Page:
Finding the Best Corporate Bonds: What to Look Out For | Mayfair 101

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Investor Education Centre > Corporate Bonds > Finding the Best Corporate Bonds: What to Look Out For

Finding the Best Corporate Bonds: What to Look Out For

Corporate bonds are a special breed of fixed income products. Unlike government bonds, corporate bonds aren’t backed by the weight and history of the government, nor are they insured. Despite this though, there are advantages that come with investing in corporate bonds over government options (such as generally higher returns), provided investors do their research and choose the right companies. When it comes to selecting companies to purchase bonds from, it helps to consider the 4 C’s of bond analysis.

1) What is the character of the company’s leadership team?

When considering which companies to invest in, it’s always important to look at the company’s leadership, and the strategy they’ve set for the future. Do they have a clear vision for how they’ll continue to remain competitive in the market? Are the individuals leading the company trustworthy and free of public relations turmoil?

Companies that have a strong leadership team generally make safer targets for purchasing bonds from, all other things being equal.

2) What is the company’s capacity to pay off its debt?

Will the company be able to meet its debt obligations on a go-forwarded basis, or are they a stiff breeze away from folding like a house of cards? One of the more popular ways of determining this is by looking at the company’s debt as a ratio against its annual earnings; in general, the lower that ratio, the better, though the ratio that is considered the 'right' figure varies widely depending on the company, industry, and other factors.

Another useful metric is to compare the company’s total annual interest payments against its annual earnings; at the bare minimum, the company’s earnings should be greater than its required annual interest payments. Otherwise, where do you expect to receive payment from?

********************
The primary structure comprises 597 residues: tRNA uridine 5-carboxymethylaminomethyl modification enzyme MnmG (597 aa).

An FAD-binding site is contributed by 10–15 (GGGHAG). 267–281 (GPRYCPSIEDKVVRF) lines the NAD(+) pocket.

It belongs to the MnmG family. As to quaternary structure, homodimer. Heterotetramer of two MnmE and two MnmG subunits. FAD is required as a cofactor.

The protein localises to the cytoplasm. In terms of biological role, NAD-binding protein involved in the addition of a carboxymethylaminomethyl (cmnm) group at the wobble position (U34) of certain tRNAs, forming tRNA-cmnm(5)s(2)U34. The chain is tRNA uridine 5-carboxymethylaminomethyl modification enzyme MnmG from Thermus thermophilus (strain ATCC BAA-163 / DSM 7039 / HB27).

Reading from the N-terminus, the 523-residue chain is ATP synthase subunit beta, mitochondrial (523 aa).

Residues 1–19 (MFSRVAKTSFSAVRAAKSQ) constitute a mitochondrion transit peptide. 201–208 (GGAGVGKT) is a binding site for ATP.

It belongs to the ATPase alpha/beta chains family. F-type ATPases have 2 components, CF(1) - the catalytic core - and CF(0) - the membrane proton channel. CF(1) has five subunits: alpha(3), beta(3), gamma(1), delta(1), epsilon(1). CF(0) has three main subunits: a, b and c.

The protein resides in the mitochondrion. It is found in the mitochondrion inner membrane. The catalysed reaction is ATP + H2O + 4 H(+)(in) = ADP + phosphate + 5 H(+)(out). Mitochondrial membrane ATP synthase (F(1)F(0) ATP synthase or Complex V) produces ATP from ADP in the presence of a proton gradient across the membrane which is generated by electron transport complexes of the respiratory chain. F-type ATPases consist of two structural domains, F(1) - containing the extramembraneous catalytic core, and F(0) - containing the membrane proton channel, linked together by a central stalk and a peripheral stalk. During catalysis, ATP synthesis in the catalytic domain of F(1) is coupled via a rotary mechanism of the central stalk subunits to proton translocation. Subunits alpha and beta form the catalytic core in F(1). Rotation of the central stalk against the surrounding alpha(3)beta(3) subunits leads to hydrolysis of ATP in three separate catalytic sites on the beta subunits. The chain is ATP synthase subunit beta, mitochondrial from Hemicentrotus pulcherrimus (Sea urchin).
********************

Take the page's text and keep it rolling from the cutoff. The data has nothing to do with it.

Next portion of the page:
3) What collateral has the company put up to back its obligations?

Companies sometimes offer collateral as an extra assurance to bond investors that they will repay their debts. This collateral can take the form of land, shares in a subsidiary company, or other such guarantees.

Collateral-backed bonds are especially important if you’re purchasing what are known as high-yield (or 'junk') bonds, which are bonds that are classified as riskier than what are known as 'investment-grade' bonds. While a company’s bondholders are entitled to receive payouts before its shareholders in the event of a default, bondholders are still at risk of not recovering their full investment, should the company find itself in financial trouble. Collateral against those bonds offers an extra level of assurance that the investment will be recovered in that event.


4) What are the conditions in which the company operates?

While the other three C’s consider internal factors about the company in question, this one focuses on external factors that might affect the company’s ability to repay its loans. For example, how stable is the economic environment in which the company operates? How subject to fluctuations in customer purchasing behaviour is the company? Are there any political risks associated with the countries in which the company conducts its business? These are all aspects of the external environmental conditions that should influence your decision to purchase bonds from a company.



Corporate bonds come in all shapes and sizes, from relatively low-risk and lower-yield, to higher-risk, higher-reward. Selecting the right companies to invest in takes planning and research, but the effort will pay dividends in the future. With these tips, you’ll be well on your way to making more informed bond purchase decisions.

Mayfair 101 established IPO Wealth to specifically cater for High Net Worth investors seeking income-producing investments.  For more information visit


This website contains general information only and is not intended to provide any person with financial advice. It does not take into account any person's (or class of persons) investment objectives, financial situation or particular needs, and should not be used as the basis for making investments.

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